President Barack Obama seemed to be seeing some wall handwriting at a recent fundraiser, worrying out loud about how Republicans might take over the Senate. He was bemoaning the way the same inspired Democrats who turned out to elect him stay at home, unmotivated during midterms, or as he put it, “We get a little sleepy.”
He has good reason to worry, and not just because the GOP would control both houses of Congress (assuming you want to call John Boehner’s speakership “control”). In particular, he and his team in the White House will pay a huge price if Republicans take over the Senate.
All that has saved the country from their worst instincts is Democratic Majority Leader Harry Reid running roughshod over Mitch McConnell and his Republican minority, shredding traditional rules of cooperation in the process. What if McConnell (or his successor, if he’s upset in Kentucky) has the votes to turn the screws on the minority Democrats, in a “turnabout is foul play” scenario? Well, you can kiss any administration initiatives in the last two years of the Barack Obama presidency goodbye.
Not only will Mr. Obama have little say about his agenda except to use his veto pen to block theirs, but his nominations will fall into an “advise and consent” black hole.
That will include judicial choices, which, truth be told, are a chief executive’s most lasting legacies. Federal judges at all levels are there for life, unless they really mess up. But they won’t have any life when their names are submitted to a GOP Senate.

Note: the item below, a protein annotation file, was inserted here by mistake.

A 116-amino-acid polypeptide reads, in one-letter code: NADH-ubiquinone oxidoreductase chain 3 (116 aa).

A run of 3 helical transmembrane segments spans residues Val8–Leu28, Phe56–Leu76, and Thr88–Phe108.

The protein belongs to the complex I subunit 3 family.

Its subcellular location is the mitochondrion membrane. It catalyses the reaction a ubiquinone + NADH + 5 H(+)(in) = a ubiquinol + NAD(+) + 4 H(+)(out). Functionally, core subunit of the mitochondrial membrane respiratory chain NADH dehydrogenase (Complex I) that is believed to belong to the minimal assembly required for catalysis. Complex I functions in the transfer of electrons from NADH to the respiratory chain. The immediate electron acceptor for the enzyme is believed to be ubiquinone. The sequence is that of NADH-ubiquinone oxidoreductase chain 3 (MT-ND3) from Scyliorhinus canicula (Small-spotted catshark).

More and more, that plausibility is edging toward possibility, if not probability. The GOP needs to pick up six seats. Thirty-four are up for grabs this year. Most of them are in red states. In some of them, like Alaska and particularly Arkansas, Democratic incumbents, as the man said, are in “deep doo-doo.” Not only that, but Republican extremists are resisting the urge to choose nutcases as candidates. In Texas, of all places, moderation ruled the day as John Cornyn (a moderate by comparison) rolled over a tea party cast of characters that would have opened their side up to constant embarrassment. In Colorado, Ken Buck, a man who can’t speak without causing ridicule, has stepped aside from the GOP Senate race for Congressman Cory Gardner, who has demonstrated an ability to not constantly put his foot in his mouth. Buck will run for Gardner’s seat in the House, where he’d be right at home. All this is bad news to the Democratic incumbent Mark Udall, who will no longer be able to count on Buck’s misogynistic utterances to propel him to another term.
In addition, many of the super-rich are lavishing money on Republican campaigns. Already, organizations led by the infamous Koch brothers have dropped $30 million on Senate races, largely for attack ads against Democrats. And it’s only March. Reid, never a nuance kinda guy, in an unusual move, went to the Senate floor to dump on the Kochs: “What is un-American is when shadowy billionaires pour unlimited money into our democracy to rig the system to benefit themselves and the wealthiest 1 percent.”
Democrats like Harry Reid want to somehow roust supporters from their hibernation by issuing dire warnings and trying to find ways to exploit a general disgust over economic inequality. That explains their incessant push of minimum-wage legislation. But Republicans have their own issue. We all know what it is — it was handed to them by those in the Obama ranks who so carelessly fouled up the disastrous startup of the revised health-care system.
So those on the right don’t need to rile up those on their side. They won’t be “sleepy,” and they might very well make Barack Obama’s last two years a nightmare for him.